If you’ve ever been part of a great internship program–on either side of the desk– you know that it can be a fantastic job preview–an extensive 2-way interview process. It’s an opportunity to try before you buy.
Posts by Karin Hurt & David Dye:
It’s the time of year where many of us are talking about what we want to lose–a few pounds, some bad habits, a toxic relationship. Today, I’m inviting you to consider what you have to gain– investing in a few key actions to improve your credibility and enhance your reputation.
There are a lot of reasons performance appraisals can get wonky. Managers who don’t take the time to get the input they need or are just not paying attention; Forced stack ranks that have glowing words, and a “meets requirements” rating because there were too many other “exceptional” exceptional players in the mix; Or a boss who says, “You write it, I’ll sign it.”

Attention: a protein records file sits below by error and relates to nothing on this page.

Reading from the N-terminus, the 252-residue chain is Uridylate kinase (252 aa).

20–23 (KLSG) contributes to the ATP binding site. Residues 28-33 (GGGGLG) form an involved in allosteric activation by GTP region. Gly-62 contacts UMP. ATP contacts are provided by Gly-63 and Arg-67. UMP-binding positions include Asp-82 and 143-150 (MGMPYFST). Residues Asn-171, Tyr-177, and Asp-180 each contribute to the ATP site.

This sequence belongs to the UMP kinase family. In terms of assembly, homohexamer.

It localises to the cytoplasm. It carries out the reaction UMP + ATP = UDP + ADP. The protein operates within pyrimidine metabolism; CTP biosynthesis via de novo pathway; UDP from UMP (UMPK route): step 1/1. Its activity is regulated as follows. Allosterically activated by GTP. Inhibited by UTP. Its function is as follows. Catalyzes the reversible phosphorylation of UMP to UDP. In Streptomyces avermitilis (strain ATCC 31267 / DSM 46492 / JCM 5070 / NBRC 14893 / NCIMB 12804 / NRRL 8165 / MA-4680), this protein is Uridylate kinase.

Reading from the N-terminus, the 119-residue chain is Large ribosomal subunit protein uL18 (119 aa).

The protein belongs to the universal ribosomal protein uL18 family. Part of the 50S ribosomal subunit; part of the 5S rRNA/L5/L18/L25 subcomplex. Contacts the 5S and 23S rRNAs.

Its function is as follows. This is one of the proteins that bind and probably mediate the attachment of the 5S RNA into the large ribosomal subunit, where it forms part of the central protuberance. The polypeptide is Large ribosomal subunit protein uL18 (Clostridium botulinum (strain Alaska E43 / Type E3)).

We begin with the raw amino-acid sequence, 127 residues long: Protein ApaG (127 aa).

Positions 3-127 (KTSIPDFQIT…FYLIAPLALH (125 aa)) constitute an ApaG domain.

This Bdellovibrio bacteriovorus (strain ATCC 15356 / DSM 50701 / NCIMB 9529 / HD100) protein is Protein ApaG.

She smiled for the first time that day. It was the start to a beautiful mentoring relationship. She
always had my back after that day. I learned a valuable lesson on leadership in that awful,
horrible day. The VP who initially had her back firmly against the wall in a defensive posture
took the time to think things through and took a risk on a naïve, but passionate kid. It made all
the difference for me.
Mentoring at its best is a magical elixir which shaves years off your learning curve through mistakes unmade. Thank God, we’ve experienced the transformational spirit of amazing mentors.
The key is to do your homework and articulate why your skill sets add the most value for THIS job at THIS company.
Not every high-performer is looking to be promoted. And that’s fine. You need rock stars in every role. But every high-performer is human and longs for appreciation, connection, and wants to be heard. It’s so easy to direct our attention to the folks who need our help the most. Be sure to pay attention to your top 20% as well.